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Since the start of the year, five ‘Big Six’ energy suppliers (EDF, Npower, E.On, SSE, and Scottish Power) have announced steep increases of between 8-10% in their standard tariff, leaving millions of households in the UK paying around £100 more for their gas and electricity bills.

The various reasons cited for these price hikes include the weakening of the pound compared to the US Dollar, an increase in wholesale costs, and the expense of delivering the national smart meter rollout (a government policy that energy suppliers are required to deliver by 2020).

And although other large energy suppliers have yet to announce price rises of their own, it’s a safe bet that it’ll just a matter of time until all standard tariffs go up. In the past few months we have noted an average increase of 10p per day on the standing charges of some energy suppliers, which will impact the poorest in society because it is charged regardless of much much energy is used. To compound matters, the Guardian recently reported that there are 77 fixed-price tariffs due to expire before the end of April, meaning thousands of UK households will automatically be moved onto an expensive standard tariff unless they take action.

This is why it is vitally important for people to switch, to make sure they are not paying over the odds on their energy bills. Last year, we collectively overpaid £2 billion too much to energy suppliers because 88% of us didn’t switch.

If someone is currently on a standard tariff, BHESCo would recommend that they sign up to a fixed tariff as soon as possible and lock in to a good price for 12 or 24 months. For households whose fixed tariff is due to expire soon, you can switch to a new fixed tariff up to 40 days in advance of your current contract ending, without having to pay an exit fee. Details of your tariff expiration date can be found on your bill.

There are various energy tariff comparison websites you can use, but BHESCo finds My Utility Genius the easiest.

If you would like free and reliable advice on finding the best energy tariff for your home, please contact BHESCo today:

phone: 0800 999 6671

email: bills@bhesco.co.uk

Evidence from a variety of sources suggest that the world is heading for a serious energy shortage in the years ahead. Rapid economic development in China and India, coupled with consistent energy use in already industrialized nations, will put a huge strain the world’s ability to meet a projected rise in energy demand.

To everyone at BHESCo it seems abundantly clear that a consequence of this global rise in demand will be a huge corresponding rise in cost, unless action is taken now to increase energy efficiency and reduce energy waste.

“One thing is certain,” said Nobuo Tanaka, the IEA’s executive director, “the era of cheap oil is over.”

‘Business Green’ reported that the Government may have to extend financial support to UK industry, as the latest projections from the independent Committee on Climate Change (CCC) confirmed that business energy costs may rise by around a third by 2030.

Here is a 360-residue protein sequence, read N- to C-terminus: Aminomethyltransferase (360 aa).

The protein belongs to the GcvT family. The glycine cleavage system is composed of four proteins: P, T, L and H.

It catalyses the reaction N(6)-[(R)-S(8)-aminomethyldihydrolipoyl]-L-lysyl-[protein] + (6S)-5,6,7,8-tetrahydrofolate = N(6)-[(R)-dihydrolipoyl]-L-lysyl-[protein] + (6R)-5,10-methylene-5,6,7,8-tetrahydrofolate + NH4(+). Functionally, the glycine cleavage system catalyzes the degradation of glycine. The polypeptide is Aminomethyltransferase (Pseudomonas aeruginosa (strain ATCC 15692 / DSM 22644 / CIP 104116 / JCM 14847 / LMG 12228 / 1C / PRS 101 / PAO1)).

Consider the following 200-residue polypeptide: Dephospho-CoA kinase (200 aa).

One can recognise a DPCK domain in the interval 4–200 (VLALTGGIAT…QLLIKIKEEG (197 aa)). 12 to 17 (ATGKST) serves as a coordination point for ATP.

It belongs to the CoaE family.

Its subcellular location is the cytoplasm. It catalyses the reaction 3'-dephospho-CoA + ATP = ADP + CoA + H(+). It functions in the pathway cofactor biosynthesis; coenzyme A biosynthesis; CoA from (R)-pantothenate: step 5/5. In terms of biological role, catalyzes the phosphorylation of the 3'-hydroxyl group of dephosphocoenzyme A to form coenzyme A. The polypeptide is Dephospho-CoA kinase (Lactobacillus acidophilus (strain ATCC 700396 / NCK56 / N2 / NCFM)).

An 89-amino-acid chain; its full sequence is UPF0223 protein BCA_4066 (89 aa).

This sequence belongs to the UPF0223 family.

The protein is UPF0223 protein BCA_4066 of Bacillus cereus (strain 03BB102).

According to one forecast published by The National Grid, the price of electricity could double over the next two decades. Indeed, this year already oil prices have nearly doubled from their February lows.

domestic fuel price graph

And of course, a tremendous increase in energy consumption by industrialising nations like China, India, and Brazil, will lead to an increase in global greenhouse gas emissions.

The IEA believe that this anticipated emissions increase would result in a 6oC rise in the average global temperature by 2100, which would likely devastate many species and coastal communities worldwide.

It is essential that visionary leadership on a national scale is matched by a proactive grassroots movement at the local level to promote a rollout of energy saving measures and habits. Much like communities came together to ‘Dig For Victory’ during the war, we feel that the same ethos is needed now in the battle against climate change.

There are dozens of small changes that households and businesses can make in order to lower their energy use and carbon emissions, ranging from to replacing lights that are frequently on with LEDs, replacing old inefficient appliances and topping up your insulation.

Through our Energy Saving Service, BHESCo is helping our local community to make these essential changes to the way we use energy. The beauty of it is that by initiating energy saving measures in the home and reducing carbon emissions, people are also able to make huge savings on their annual energy bills. Its almost like getting paid to save the planet!

For help reducing your energy use, please view our Energy Saving Tips page or contact BHESCo to book a visit from our Energy Saving Team.

Have you heard about smart meters?  Three million have already been installed in the UK, with plans to fit a total of 53 million of them into 30 million businesses and homes by 2020. Smart Energy GB (the national campaign promoting the rollout) has just launched a campaign to raise awareness on television.  Many concerns have been expressed about the £12 billion[3] programme, such as potential health and privacy implications, as well as doubts about the true benefits and cost. Over the course of this blog, BHESCo examines the pros and cons of this new technology, and asks if this enforced rollout is really in our national interest.

Benefits And Cost Concerns

The original idea for smart meters started in an EU mandate which said the rollout should only be undertaken by member states should it provide economic benefit. The rollout is funded by the consumer, as energy suppliers will pass on the cost through their bills, estimated at £500 per person. Last year, Smart Energy GB spent more than £15 million on its campaign to encourage the uptake of smart meters.  It is questionable whether funding for the campaign is providing value for money for the bill payer, compared with other energy investments. For example, the total amount spent on the FIT and RHI, has been capped to £75 million to £100 million per year, for the generation of clean, renewable energy to keep the lights on.